Ok, so I've missed the Nuffnang's "I love my Apple!" contest by almost a week. It sure doesn't pay to procrastinate. On the other hand, ever since I received the email about the contest, I had been thinking long and hard about my favourite Apple product.

And it came down to this: I don't have a favourite Apple product. I cannot, for the life of me, single out an Apple product that has made me -- pardon the imagery -- cream in my pants.

My Apple journey started a long time ago, with an Apple II (I think). It belonged to a relative and was the high point of my visit there. We'd play games on it. Sure, they were simple, green-on-black, keyboard-controlled games. But this was the dawn of the computer age and I found it fascinating.

I only really jumped onto the Apple bandwagon when I entered university. It was a PowerBook G3. Not just that, it was the lowest end PowerBook, which meant it had a passive matrix LCD screen! I had to look straight on to the screen to see anything. If I viewed from the side, I got a colourful shade of grey. But I bought it because it fulfilled three requirements: it was a Mac, it was a notebook, and it fit the budget.

I also bought an external floppy disk drive, which I used only a handful of times.

The computer got obsolete soon, with DVDs just arriving (it could only play CDs). And it showed its age with OS X. So when the Titanium PowerBook G4 came out, I bought one -- again, the lowest end due to monetary constraints. But it had a DVD drive. And it was sexeh.

And then CD burners came out! I was noticing a trend here. While I accepted that electronics were obsolete as soon as I bought them, this was just plain ridiculous. In the end, I saved up enough to buy an external DVD writer to compensate the loss. (It's been more than five years, and that drive still serves fairly faithfully.)

Then I decided to get an iMac. I figured I wouldn't need the portable convenience of a laptop any more. Of course, I was wrong, but the iMac G5 was cheaper too. So I bought one. But you know the story. Next thing I knew, Macs now came with Intel CPUs, including the iMac.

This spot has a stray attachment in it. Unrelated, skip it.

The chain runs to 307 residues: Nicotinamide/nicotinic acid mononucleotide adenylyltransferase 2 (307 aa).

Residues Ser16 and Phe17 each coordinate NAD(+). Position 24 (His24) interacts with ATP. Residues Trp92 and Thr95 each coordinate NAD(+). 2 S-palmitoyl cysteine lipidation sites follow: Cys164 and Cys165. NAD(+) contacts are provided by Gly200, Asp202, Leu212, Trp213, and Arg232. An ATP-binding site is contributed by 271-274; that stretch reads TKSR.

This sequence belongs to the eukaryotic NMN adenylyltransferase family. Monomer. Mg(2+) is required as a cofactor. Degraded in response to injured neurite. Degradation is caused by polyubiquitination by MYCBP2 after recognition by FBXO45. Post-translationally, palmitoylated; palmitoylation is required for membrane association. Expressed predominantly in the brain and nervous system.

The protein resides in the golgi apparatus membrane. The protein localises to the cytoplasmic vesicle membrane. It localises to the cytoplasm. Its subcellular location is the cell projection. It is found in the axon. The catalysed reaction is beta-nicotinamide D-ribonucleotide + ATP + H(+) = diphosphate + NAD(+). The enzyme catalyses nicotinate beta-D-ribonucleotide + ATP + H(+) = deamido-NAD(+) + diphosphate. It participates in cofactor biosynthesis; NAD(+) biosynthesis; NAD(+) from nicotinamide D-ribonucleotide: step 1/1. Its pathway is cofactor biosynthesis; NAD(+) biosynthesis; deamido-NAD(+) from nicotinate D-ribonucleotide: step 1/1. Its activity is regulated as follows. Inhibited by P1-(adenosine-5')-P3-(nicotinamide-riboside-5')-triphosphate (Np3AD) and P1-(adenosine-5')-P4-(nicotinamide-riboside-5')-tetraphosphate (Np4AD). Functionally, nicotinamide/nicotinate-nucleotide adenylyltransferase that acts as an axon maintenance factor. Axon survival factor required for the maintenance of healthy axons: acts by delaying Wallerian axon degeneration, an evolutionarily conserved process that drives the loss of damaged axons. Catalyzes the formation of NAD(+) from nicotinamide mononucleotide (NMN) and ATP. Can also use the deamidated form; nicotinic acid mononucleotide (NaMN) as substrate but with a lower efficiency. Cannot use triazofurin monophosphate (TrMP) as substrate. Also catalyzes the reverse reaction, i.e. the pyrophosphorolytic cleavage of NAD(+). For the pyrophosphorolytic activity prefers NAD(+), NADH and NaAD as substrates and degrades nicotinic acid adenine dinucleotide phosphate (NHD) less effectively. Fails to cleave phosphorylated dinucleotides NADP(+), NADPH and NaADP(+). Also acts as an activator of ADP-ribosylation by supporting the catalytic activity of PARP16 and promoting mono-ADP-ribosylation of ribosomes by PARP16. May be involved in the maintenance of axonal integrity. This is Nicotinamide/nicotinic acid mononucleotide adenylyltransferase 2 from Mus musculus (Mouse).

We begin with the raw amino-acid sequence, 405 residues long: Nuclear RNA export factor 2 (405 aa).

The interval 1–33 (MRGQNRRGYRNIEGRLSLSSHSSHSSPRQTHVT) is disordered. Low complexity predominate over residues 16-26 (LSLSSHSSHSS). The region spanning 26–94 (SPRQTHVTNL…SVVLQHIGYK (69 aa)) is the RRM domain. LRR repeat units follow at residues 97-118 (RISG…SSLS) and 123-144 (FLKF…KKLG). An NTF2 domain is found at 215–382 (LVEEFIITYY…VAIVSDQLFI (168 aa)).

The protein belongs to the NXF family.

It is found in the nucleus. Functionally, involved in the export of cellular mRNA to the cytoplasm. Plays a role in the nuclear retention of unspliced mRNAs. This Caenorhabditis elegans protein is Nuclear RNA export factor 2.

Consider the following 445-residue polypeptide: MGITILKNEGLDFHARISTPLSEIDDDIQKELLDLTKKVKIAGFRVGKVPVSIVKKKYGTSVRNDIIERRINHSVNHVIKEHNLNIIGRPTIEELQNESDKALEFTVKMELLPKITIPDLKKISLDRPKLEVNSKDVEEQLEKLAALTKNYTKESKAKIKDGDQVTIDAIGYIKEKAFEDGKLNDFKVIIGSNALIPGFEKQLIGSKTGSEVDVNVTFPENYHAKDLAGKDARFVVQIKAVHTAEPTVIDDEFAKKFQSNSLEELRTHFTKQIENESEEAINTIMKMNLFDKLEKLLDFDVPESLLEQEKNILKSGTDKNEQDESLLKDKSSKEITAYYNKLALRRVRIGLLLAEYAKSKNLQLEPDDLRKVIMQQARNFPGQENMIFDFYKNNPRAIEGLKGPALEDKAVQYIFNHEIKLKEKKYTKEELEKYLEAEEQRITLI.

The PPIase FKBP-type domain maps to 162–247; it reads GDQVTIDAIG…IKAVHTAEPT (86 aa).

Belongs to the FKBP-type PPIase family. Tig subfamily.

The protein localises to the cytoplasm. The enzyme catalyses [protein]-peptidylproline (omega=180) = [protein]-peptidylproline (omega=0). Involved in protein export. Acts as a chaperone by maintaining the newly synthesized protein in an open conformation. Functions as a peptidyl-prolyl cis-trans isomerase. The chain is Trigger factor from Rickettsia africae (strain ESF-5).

As you can see, my Apple life has been beset by disappointment after disappointment. That's why I didn't buy an iPhone from the black market here, nor the white one when I was in the U.S. It would be too expensive to go through the cycle again.

Yet, in spite of all of that, I still prefer the Mac to Windows. And it's not about a single product. Not even OS X, though I think it plays a big part.

It's the experience of using the Mac. Maybe it's the way the user interface is more pleasant and not as intrusive as Windows. (That explains why the first thing I do when I get a Windows computer is to change its theme to something more Mac-like.) Maybe it's how the graphical elements are laid out so that they make sense to technophobes. (I've read Apple's Human Interface design, and it's very well thought out.) Maybe it's how its features are limited so that I don't unnecessarily step beyond my bounds -- and believe me, that's a feature, not a bug!

So it's the combined experience of different products that make me love my Apple. Individually, the products would have made me switch to Windows. But the whole is much, much greater than the sum of its parts.

That doesn't mean I'll queue up for an iPhone 3G...